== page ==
IBM will begin investing US$1 billion per year across its businesses to dramatically increase the energy efficiency of information technology, the company announced Thursday.
As part of its “Project Big Green” plan that includes new products and services, Big Blue aims to sharply reduce data center energy consumption and to transform the world’s business and public technology infrastructures into “green” data centers, the company stated.
“The data center energy crisis is inhibiting our clients’ business growth as they seek to access computing power,” said Mike Daniels, senior vice president of IBM Global Technology Services.
“Many data centers have now reached full capacity, limiting a firm’s ability to grow and make necessary capital investments,” Daniels said. “Today we are providing clients the IBM action plan to make their data centers fully utilized and energy efficient.”
Data centers are known for their enormous power consumption. For every dollar spent on computer hardware, roughly 50 additional cents are spent on energy, according to IDC — and that’s expected to increase to 71 cents over the next four years.
With the help of 850 energy efficiency architects from across the company, IBM plans to make these power hogs more efficient. For an average, 25,000-square foot data center, the result could be energy savings of as much as 42 percent, potentially leading to 7,439 tons of carbon emissions saved per year in the United States, officials said.
At its own data centers — IBM currently has more than 8 million square feet of them across six continents — IBM expects to double the computing capacity within the next three years without increasing power consumption or its carbon footprint, which is the amount of greenhouse gases emitted as a result.
Compared with doubling the size of its data centers by building new space, this will help save more than 5 billion kilowatt-hours of energy per year, officials said.
“This sounds like a smart investment that will help IBM’s bottom line while helping the environment as well,” Bill Magavern, senior representative for Sierra Club California, told TechNewsWorld. “It’s very important that the computer industry reduce its carbon footprint — it uses a lot of electricity, and it’s growing.”
IBM’s Project Big Green also garnered praise from the White House.
“The President’s comprehensive climate change policy strongly encourages private sector leadership in increasing energy efficiency,” Kristen Hellmer, a spokesperson for the Executive Office of the President’s Council on Environmental Quality, told TechNewsWorld.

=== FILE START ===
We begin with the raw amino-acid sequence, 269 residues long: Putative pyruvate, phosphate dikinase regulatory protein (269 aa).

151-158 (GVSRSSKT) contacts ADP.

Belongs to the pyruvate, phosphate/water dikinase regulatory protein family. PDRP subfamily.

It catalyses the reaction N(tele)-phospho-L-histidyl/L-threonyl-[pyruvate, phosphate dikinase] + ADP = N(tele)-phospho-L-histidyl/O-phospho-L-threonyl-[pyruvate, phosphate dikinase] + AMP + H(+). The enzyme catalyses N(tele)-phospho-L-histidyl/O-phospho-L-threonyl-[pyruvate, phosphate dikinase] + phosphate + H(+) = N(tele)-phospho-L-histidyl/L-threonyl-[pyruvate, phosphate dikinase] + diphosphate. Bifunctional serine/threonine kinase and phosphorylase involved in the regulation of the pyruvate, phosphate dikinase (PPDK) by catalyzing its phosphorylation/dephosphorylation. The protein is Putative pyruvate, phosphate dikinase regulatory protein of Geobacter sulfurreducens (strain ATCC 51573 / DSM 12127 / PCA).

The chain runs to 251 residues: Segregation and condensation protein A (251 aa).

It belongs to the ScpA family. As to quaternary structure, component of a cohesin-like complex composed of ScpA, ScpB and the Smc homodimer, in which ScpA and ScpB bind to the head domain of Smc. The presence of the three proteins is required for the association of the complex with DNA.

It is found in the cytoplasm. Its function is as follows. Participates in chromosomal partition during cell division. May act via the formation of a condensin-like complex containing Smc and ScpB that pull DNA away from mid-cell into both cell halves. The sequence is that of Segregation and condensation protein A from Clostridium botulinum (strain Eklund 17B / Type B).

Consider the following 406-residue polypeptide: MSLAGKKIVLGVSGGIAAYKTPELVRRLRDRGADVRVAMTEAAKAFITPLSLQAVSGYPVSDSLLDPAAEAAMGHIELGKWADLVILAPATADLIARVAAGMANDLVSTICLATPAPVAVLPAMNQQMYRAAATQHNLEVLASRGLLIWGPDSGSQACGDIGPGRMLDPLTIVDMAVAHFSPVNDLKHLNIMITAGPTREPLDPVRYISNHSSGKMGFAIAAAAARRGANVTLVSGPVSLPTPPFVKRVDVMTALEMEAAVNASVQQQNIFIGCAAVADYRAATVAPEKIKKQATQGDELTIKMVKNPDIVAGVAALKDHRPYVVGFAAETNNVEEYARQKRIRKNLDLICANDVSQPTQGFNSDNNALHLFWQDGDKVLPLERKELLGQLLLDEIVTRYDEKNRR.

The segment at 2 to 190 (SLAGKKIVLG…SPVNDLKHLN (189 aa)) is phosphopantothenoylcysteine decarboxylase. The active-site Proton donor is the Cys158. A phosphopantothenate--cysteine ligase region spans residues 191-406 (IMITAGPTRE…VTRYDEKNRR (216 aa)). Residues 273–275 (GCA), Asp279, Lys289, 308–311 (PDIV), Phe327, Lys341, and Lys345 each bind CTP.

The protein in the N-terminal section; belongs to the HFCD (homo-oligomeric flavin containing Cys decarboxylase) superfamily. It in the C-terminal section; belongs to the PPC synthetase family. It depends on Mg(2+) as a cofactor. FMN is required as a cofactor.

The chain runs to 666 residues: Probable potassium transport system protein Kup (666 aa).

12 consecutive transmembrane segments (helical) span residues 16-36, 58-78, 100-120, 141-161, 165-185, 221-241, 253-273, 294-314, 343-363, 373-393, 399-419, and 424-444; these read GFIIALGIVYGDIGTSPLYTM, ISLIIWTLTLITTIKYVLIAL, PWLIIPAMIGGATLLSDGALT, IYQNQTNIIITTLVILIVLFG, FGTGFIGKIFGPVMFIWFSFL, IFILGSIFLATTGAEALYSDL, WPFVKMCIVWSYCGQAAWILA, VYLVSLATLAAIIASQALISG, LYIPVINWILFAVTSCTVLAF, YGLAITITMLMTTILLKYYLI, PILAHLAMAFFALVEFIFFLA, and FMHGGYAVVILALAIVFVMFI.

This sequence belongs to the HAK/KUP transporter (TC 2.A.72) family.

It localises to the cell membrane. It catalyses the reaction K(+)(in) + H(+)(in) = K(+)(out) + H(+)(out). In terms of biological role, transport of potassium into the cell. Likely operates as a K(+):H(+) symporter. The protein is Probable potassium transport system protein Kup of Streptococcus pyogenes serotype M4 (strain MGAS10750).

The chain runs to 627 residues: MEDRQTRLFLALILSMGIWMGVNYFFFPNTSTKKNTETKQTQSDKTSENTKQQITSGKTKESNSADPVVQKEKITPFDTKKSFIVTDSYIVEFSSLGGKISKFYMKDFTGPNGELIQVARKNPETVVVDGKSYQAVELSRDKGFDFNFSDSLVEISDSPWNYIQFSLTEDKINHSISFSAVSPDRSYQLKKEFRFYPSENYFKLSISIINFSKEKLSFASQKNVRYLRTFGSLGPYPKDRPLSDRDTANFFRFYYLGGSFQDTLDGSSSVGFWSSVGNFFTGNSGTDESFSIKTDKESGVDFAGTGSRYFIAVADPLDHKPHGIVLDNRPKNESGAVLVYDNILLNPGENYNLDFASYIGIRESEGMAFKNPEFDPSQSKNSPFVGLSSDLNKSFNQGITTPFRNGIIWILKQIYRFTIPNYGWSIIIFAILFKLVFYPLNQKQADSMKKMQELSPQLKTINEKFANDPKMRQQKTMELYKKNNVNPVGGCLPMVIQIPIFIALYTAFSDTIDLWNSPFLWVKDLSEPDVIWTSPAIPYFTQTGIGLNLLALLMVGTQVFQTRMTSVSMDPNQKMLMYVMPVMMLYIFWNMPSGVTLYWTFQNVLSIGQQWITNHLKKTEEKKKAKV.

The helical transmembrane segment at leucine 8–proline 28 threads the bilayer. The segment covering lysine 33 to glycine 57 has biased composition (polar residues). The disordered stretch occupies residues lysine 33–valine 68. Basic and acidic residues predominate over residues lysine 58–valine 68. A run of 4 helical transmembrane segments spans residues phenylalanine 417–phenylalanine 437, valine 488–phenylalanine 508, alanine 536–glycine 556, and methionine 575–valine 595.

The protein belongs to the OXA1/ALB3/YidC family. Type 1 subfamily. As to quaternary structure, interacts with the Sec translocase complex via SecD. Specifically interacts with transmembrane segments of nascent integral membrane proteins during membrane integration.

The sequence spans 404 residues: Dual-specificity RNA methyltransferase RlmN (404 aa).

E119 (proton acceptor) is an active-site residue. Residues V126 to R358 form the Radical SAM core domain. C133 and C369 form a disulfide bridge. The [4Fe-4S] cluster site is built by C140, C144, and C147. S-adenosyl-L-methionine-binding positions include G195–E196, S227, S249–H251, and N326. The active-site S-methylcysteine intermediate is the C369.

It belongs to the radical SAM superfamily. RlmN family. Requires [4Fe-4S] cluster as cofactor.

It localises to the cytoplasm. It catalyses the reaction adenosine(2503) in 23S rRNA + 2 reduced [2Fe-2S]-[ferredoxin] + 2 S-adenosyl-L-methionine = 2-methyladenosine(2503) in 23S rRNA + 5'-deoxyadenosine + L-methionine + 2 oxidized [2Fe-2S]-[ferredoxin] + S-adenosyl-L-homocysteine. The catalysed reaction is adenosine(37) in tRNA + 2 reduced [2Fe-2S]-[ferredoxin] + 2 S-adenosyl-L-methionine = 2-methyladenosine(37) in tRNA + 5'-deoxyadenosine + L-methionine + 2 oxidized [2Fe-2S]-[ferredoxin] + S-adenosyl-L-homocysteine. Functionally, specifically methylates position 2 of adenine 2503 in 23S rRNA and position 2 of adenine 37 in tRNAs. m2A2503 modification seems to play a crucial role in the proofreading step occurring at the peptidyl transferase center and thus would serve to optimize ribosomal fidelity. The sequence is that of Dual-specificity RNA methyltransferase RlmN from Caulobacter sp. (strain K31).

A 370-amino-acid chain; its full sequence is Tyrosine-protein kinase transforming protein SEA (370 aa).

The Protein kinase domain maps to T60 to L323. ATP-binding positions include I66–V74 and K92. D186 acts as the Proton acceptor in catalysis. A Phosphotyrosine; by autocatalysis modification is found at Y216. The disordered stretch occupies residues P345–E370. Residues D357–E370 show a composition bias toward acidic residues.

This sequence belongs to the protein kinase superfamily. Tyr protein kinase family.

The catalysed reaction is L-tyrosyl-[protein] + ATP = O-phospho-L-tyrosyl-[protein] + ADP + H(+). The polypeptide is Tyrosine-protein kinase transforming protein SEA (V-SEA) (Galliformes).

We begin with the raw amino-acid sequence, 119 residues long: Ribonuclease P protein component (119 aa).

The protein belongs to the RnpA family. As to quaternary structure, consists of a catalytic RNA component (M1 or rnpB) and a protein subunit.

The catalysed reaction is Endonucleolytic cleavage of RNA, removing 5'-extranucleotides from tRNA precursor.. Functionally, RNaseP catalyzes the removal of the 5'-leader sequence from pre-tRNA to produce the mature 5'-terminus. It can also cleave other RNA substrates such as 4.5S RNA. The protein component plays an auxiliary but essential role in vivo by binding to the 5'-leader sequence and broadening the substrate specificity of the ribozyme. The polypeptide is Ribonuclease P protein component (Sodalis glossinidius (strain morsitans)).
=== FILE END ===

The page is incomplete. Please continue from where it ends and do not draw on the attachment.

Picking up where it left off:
Who Can Be Greenest?
“As a member of the government’s Climate Leaders program and EnergyStar, IBM is a great example of demonstrating a commitment to improved energy efficiency,” Hellmer said. “The administration is encouraged that countless other companies are following IBM’s lead.”
Indeed, the move is part of a trend currently at work in the corporate world, Rob Enderle, president and principal analyst of the Enderle Group, told TechNewsWorld.
“Right now, the big competition between companies is, who can be greenest?” Enderle explained. Al Gore’s film, “An Inconvenient Truth,” has focused considerable attention on the environment, Enderle noted, while European countries are already heavily focused on being green.
“The United States is heading that way too,” he added. “There are also interesting cost savings as well.”
As part of its Project Big Green, IBM also announced a new set of asset recovery offerings to help clients with less energy-efficient data centers upgrade to greener technologies. The “Go Green in My Data Center” program includes free data center server disposal, disk wiping services, a Green Data Center Asset Recovery Hotline and special financing offers.
“Just as IBM helped organizations grapple with new innovations around the Internet and Linux, we will again assist clients navigate this new era of energy efficient computing,” said Bill Zeitler, senior vice president of IBM Systems and Technology Group.”Relief from the energy crisis can’t be achieved through incremental improvements,” Zeitler said. “Bold ideas and actionable plans are needed to deal with this issue.”